1. These two appeals arise out of a dispute between the riparian owners of villages situated on opposite banks of the river Rapti. Appeal No. 1025 is between the owners of the village of Shergarh and those of the village of Domingarh,and appeal No. 1062 is between the owners of the village of Haraiya on the one side and the owners of the villages of Domingarh and Bahrampur on the other. But no contest now remains between the owners of the village of Haraiya and those of Bahrampur because they compromised the matter in the lower Court. The findings of fact in this case are that up to the year 1300 Fasli the plaintiffs-appellants were in possession of the disputed plots which then lay on the south-west side of the river.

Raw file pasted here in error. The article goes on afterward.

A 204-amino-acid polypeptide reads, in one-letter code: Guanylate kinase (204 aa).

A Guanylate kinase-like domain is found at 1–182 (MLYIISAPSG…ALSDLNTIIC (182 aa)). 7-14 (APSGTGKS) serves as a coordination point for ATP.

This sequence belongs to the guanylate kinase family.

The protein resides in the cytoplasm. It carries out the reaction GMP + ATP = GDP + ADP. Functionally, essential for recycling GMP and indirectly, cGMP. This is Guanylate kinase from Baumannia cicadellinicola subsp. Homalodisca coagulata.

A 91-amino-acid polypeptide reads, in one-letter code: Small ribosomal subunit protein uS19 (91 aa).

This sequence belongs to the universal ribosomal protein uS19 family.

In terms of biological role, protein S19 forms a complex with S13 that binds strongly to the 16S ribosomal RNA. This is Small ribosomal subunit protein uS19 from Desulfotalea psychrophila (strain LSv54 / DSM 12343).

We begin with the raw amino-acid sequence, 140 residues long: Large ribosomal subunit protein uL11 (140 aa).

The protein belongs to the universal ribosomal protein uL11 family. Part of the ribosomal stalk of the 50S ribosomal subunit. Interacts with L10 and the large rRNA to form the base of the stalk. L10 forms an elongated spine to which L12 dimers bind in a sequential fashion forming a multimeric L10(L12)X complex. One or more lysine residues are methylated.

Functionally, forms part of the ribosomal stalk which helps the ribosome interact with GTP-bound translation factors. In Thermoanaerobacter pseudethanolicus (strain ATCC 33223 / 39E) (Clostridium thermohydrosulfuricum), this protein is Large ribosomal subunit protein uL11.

2. From the year 1300 to the year 1323 Fasli the land came by gradual accretion into the possession of the owners of the village of Domingarh on the north-east side, of the river. In the year 1324 Fasli by a sudden change of the channel of the river the land was restored to the south-western side, namely, its original position in the villages belonging to the plaintiffs-appellants. There is also a finding that no claim of adverse possession has been established on behalf of the respondents and a further finding that the custom of Dhar Dhura is not proved to exist in connexion with these villages. On these findings the lower Courts have come to the conclusion that the land came into the possession of the defendants-respondents by gradual accretion and so became their property, and that they have not lost the land by the sudden change of the river in 1324 and they are, therefore, still the owners. The lower Courts believe that their finding is in accordance with Section 4 of Regulation 11 of 1825, but on this point we are not prepared to agree with the decision. Under the terms' of that Regulation land which gradually accedes to another estate becomes annexed to it. That is the general principle. An exception is made in the case where a river by a sudden change of its course breaks through and intersects an estate without any gradual encroachment and joins with another estate without destroying its identity. It appears to us that the Courts below have read so far only and they have not considered what actually happens in the case of a sudden accretion of this nature, The rule goes on to say 'In such cases the land on being clearly recognized shall remain the property of its original owner.' In the present case the original owners are undoubtedly the plaintiffs-appellants. That is a finding of fact which cannot now be assailed. There is nothing in the Regulation which lays down what is to happen in a case where land is taken away by the river gradually and restored suddenly. In our opinion the clause which we have quoted above will still apply in such a case and the land will go back to the original owner. We consider this is the legal as well as the equitable view to be taken in a case such as this. We, therefore, allow these appeals with costs but in the case of Appeal No. 1062 the compromise will have effect.